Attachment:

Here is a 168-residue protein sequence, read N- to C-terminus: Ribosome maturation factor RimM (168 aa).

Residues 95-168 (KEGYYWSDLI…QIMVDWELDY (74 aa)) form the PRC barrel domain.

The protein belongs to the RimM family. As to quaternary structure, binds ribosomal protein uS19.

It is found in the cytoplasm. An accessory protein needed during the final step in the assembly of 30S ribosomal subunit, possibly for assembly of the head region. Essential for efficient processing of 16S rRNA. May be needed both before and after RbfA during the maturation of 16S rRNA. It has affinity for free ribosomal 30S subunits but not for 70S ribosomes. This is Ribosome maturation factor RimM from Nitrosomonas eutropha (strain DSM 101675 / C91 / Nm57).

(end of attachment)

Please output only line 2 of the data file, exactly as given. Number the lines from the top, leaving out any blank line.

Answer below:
Residues 95-168 (KEGYYWSDLI…QIMVDWELDY (74 aa)) form the PRC barrel domain.